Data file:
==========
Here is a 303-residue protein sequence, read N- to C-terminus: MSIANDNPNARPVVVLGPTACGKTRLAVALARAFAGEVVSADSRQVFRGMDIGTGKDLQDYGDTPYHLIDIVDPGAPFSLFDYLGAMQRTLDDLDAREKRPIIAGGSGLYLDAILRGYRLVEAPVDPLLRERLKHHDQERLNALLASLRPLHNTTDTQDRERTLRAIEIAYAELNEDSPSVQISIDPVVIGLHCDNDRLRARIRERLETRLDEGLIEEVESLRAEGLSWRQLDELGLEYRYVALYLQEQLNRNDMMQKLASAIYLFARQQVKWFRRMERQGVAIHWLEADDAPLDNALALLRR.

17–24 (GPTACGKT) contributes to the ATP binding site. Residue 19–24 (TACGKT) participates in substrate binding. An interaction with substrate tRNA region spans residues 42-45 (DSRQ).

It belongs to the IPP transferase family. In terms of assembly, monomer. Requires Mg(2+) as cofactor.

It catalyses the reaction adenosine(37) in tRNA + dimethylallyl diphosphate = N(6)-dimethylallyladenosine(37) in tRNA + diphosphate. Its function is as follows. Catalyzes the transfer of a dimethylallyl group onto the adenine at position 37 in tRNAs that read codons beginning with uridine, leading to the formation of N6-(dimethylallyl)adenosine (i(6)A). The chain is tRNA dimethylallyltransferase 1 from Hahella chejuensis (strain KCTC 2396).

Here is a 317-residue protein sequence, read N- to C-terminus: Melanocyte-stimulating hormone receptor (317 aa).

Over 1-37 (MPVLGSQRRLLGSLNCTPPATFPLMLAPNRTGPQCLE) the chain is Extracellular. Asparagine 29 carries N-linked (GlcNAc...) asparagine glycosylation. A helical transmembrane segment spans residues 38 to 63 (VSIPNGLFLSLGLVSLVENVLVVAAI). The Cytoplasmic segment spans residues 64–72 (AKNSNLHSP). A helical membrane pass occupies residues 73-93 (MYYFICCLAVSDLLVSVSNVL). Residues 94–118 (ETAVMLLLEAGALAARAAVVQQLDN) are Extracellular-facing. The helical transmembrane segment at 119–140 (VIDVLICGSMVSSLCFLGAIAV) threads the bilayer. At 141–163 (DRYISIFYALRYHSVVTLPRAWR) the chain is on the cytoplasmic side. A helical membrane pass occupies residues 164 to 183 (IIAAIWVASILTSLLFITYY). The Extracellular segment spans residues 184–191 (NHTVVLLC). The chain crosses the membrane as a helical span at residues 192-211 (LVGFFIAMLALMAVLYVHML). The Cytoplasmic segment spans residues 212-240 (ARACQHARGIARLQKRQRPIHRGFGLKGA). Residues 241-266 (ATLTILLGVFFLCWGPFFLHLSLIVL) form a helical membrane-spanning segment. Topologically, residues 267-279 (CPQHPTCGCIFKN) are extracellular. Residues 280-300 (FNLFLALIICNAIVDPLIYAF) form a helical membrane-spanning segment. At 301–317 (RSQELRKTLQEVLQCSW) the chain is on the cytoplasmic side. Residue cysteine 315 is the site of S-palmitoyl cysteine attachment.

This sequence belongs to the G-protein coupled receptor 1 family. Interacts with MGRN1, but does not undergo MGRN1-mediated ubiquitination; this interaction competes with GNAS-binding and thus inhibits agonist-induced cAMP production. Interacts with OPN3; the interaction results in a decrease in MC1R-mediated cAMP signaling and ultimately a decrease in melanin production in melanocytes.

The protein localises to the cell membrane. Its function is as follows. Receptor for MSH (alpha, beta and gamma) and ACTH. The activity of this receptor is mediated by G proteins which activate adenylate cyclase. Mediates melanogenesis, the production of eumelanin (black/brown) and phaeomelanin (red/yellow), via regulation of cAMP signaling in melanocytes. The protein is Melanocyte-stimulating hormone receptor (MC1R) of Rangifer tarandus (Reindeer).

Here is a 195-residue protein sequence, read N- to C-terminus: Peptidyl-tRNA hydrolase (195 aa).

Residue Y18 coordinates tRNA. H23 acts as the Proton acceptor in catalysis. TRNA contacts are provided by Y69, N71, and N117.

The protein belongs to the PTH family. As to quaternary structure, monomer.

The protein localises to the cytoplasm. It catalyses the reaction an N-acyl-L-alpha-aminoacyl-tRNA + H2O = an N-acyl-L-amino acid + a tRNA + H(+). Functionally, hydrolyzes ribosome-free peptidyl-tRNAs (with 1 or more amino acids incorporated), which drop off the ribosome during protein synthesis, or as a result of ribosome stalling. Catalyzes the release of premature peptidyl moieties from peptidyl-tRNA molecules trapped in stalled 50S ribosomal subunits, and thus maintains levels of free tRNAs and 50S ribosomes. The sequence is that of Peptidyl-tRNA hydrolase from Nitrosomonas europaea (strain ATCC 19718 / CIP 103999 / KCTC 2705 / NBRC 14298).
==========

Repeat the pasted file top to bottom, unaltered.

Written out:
Here is a 303-residue protein sequence, read N- to C-terminus: MSIANDNPNARPVVVLGPTACGKTRLAVALARAFAGEVVSADSRQVFRGMDIGTGKDLQDYGDTPYHLIDIVDPGAPFSLFDYLGAMQRTLDDLDAREKRPIIAGGSGLYLDAILRGYRLVEAPVDPLLRERLKHHDQERLNALLASLRPLHNTTDTQDRERTLRAIEIAYAELNEDSPSVQISIDPVVIGLHCDNDRLRARIRERLETRLDEGLIEEVESLRAEGLSWRQLDELGLEYRYVALYLQEQLNRNDMMQKLASAIYLFARQQVKWFRRMERQGVAIHWLEADDAPLDNALALLRR.

17–24 (GPTACGKT) contributes to the ATP binding site. Residue 19–24 (TACGKT) participates in substrate binding. An interaction with substrate tRNA region spans residues 42-45 (DSRQ).

It belongs to the IPP transferase family. In terms of assembly, monomer. Requires Mg(2+) as cofactor.

It catalyses the reaction adenosine(37) in tRNA + dimethylallyl diphosphate = N(6)-dimethylallyladenosine(37) in tRNA + diphosphate. Its function is as follows. Catalyzes the transfer of a dimethylallyl group onto the adenine at position 37 in tRNAs that read codons beginning with uridine, leading to the formation of N6-(dimethylallyl)adenosine (i(6)A). The chain is tRNA dimethylallyltransferase 1 from Hahella chejuensis (strain KCTC 2396).

Here is a 317-residue protein sequence, read N- to C-terminus: Melanocyte-stimulating hormone receptor (317 aa).

Over 1-37 (MPVLGSQRRLLGSLNCTPPATFPLMLAPNRTGPQCLE) the chain is Extracellular. Asparagine 29 carries N-linked (GlcNAc...) asparagine glycosylation. A helical transmembrane segment spans residues 38 to 63 (VSIPNGLFLSLGLVSLVENVLVVAAI). The Cytoplasmic segment spans residues 64–72 (AKNSNLHSP). A helical membrane pass occupies residues 73-93 (MYYFICCLAVSDLLVSVSNVL). Residues 94–118 (ETAVMLLLEAGALAARAAVVQQLDN) are Extracellular-facing. The helical transmembrane segment at 119–140 (VIDVLICGSMVSSLCFLGAIAV) threads the bilayer. At 141–163 (DRYISIFYALRYHSVVTLPRAWR) the chain is on the cytoplasmic side. A helical membrane pass occupies residues 164 to 183 (IIAAIWVASILTSLLFITYY). The Extracellular segment spans residues 184–191 (NHTVVLLC). The chain crosses the membrane as a helical span at residues 192-211 (LVGFFIAMLALMAVLYVHML). The Cytoplasmic segment spans residues 212-240 (ARACQHARGIARLQKRQRPIHRGFGLKGA). Residues 241-266 (ATLTILLGVFFLCWGPFFLHLSLIVL) form a helical membrane-spanning segment. Topologically, residues 267-279 (CPQHPTCGCIFKN) are extracellular. Residues 280-300 (FNLFLALIICNAIVDPLIYAF) form a helical membrane-spanning segment. At 301–317 (RSQELRKTLQEVLQCSW) the chain is on the cytoplasmic side. Residue cysteine 315 is the site of S-palmitoyl cysteine attachment.

This sequence belongs to the G-protein coupled receptor 1 family. Interacts with MGRN1, but does not undergo MGRN1-mediated ubiquitination; this interaction competes with GNAS-binding and thus inhibits agonist-induced cAMP production. Interacts with OPN3; the interaction results in a decrease in MC1R-mediated cAMP signaling and ultimately a decrease in melanin production in melanocytes.

The protein localises to the cell membrane. Its function is as follows. Receptor for MSH (alpha, beta and gamma) and ACTH. The activity of this receptor is mediated by G proteins which activate adenylate cyclase. Mediates melanogenesis, the production of eumelanin (black/brown) and phaeomelanin (red/yellow), via regulation of cAMP signaling in melanocytes. The protein is Melanocyte-stimulating hormone receptor (MC1R) of Rangifer tarandus (Reindeer).

Here is a 195-residue protein sequence, read N- to C-terminus: Peptidyl-tRNA hydrolase (195 aa).

Residue Y18 coordinates tRNA. H23 acts as the Proton acceptor in catalysis. TRNA contacts are provided by Y69, N71, and N117.

The protein belongs to the PTH family. As to quaternary structure, monomer.

The protein localises to the cytoplasm. It catalyses the reaction an N-acyl-L-alpha-aminoacyl-tRNA + H2O = an N-acyl-L-amino acid + a tRNA + H(+). Functionally, hydrolyzes ribosome-free peptidyl-tRNAs (with 1 or more amino acids incorporated), which drop off the ribosome during protein synthesis, or as a result of ribosome stalling. Catalyzes the release of premature peptidyl moieties from peptidyl-tRNA molecules trapped in stalled 50S ribosomal subunits, and thus maintains levels of free tRNAs and 50S ribosomes. The sequence is that of Peptidyl-tRNA hydrolase from Nitrosomonas europaea (strain ATCC 19718 / CIP 103999 / KCTC 2705 / NBRC 14298).